John C. Calhoun was the seventh Vice President of the United States under both John Quincy Adams and Andrew Jackson. He was the Secretary of War in the administration of James Monroe, and Secretary of State under John Tyler. He represented the State of South Carolina in the United States Senate from 1845 until his death in 1850.
A lawyer and a graduate of Yale University, Calhoun was known as an able political theorist in his day. Some of his ideas would shock the ears of Americans today.
Calhoun was an adamant defender of slavery, and he did it in a sophisticated and academic fashion.
To begin with, he took issue with the Declaration of Independence’s famous assertion that all men are created equal. He insisted that only two human beings were created: Adam and Eve. All the rest were born. And they weren’t born as men; they were infants.
To Calhoun, liberty was not a right. Nor was it a gift. Liberty, to Calhoun, was a prize, a reward, if you will, conferred only on human beings who earned it by their conduct and their character. Enlightened, civilized, law abiding, virtuous men and women were capable of enjoying freedom. For them, very little government is needed. Ignorant, greedy, violent, selfish people require more and more government as their conduct intrudes on the freedom of others.
Calhoun believed that the worst kind of despotic dictatorship is better than anarchy. Like James Madison, he agreed that if men were angels, no government would be necessary.
Calhoun was a slave owner who defended the institution of slavery in the southern states. He was a candid and unapologetic racist, who believed that people of African descent were genetically inferior to those of Caucasian ancestry.
Assuming Calhoun was true to his own words, however, it is hard to believe that he would not have agreed with and applauded Doctor Martin Luther King, Jr.’s dramatic “I have a Dream” speech. Especially King’s hope that someday his children would be judged by the content of their character and not the color of their skin. Presumably both Calhoun and Madison would concede that black angels wouldn’t need government either.
I thought of Calhoun as I read about Cliven Bundy’s stupid and stumbling attempt to explain his inexplicable racial comments. His Hollywood inspired vision of slavery as a life of family oriented, gospel singing, home-and- hearth security and happiness is not only disgusting and wrongheaded, it is an insult to the vast majority of Americans, black and white, who embrace the words of the Declaration of Independence in their true and transcendent meaning.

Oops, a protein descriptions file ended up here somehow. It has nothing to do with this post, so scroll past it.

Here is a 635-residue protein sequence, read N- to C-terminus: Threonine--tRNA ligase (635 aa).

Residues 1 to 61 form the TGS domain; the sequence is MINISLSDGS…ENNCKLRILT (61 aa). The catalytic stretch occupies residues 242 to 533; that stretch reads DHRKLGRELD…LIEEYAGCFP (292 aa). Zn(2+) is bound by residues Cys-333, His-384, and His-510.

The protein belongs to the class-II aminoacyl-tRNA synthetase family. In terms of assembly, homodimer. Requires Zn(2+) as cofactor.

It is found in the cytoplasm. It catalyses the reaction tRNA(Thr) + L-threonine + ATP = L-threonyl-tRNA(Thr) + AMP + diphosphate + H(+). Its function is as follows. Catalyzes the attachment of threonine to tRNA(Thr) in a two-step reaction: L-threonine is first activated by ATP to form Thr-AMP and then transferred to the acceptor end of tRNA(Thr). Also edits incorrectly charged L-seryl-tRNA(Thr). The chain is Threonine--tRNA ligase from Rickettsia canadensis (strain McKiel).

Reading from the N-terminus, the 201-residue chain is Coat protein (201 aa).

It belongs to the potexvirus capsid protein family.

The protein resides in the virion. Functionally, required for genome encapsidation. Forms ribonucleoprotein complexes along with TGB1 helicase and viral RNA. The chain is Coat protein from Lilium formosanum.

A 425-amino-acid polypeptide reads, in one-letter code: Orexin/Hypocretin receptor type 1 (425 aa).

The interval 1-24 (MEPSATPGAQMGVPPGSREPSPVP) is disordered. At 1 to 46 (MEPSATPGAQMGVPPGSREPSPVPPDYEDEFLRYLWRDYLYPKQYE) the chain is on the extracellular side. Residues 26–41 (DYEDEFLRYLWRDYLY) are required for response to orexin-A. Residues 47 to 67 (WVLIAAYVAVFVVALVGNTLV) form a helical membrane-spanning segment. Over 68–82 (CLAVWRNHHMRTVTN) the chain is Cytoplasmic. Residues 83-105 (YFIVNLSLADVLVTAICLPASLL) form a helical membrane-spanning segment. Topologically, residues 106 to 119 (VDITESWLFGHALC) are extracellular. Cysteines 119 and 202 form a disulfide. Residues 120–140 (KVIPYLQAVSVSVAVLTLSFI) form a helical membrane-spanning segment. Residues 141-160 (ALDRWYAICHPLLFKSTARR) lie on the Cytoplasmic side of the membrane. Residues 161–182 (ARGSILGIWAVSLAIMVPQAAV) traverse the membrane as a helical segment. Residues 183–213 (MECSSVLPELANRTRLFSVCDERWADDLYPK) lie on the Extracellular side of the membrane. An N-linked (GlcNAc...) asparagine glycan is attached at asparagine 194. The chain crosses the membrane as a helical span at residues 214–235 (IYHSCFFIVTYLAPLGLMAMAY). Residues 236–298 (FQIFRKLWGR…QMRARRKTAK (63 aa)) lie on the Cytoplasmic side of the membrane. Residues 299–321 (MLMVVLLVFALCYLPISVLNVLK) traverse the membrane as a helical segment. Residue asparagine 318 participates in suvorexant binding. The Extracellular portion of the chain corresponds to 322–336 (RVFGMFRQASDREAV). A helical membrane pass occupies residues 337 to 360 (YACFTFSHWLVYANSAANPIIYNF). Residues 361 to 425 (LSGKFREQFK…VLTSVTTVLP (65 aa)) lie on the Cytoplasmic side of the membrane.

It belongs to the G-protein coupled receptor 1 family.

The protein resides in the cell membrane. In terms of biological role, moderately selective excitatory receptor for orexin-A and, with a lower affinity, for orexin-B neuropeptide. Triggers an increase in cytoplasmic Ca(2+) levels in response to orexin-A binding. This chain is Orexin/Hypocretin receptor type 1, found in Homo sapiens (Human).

I am sure that my law professor friend who took me to task for defending “that wing-nutty cowboy” in Nevada has been gleefully chuckling over Bundy’s downfall.
I am left with the difficult task of reminding him that even guilty people are entitled to have a lawyer for their defense, that the ACLU has frequently defended the right of Nazi-type organizations to protest and demonstrate, and that even the most despicable villain is entitled to the protection of the constitution.
It’s an uphill battle, people being what they are.
Alexander Hamilton launched the Federalist Papers with the observation that political discourse is often characterized by an intolerant spirit, which unleashes a torrent of angry and malignant passions. Judging by their conduct, you would think, he says, that many partisans hope to make converts by the “loudness of their declamations and the bitterness of their invective.”
That said, I firmly believe that a sense of humor is critically essential to useful political discourse. I don’t mind a good natured barb or two being thrown my way, and I treasure long standing friends who can take a little kidding in their stride.
On the whole, I believe that politics is too serious to be taken too seriously.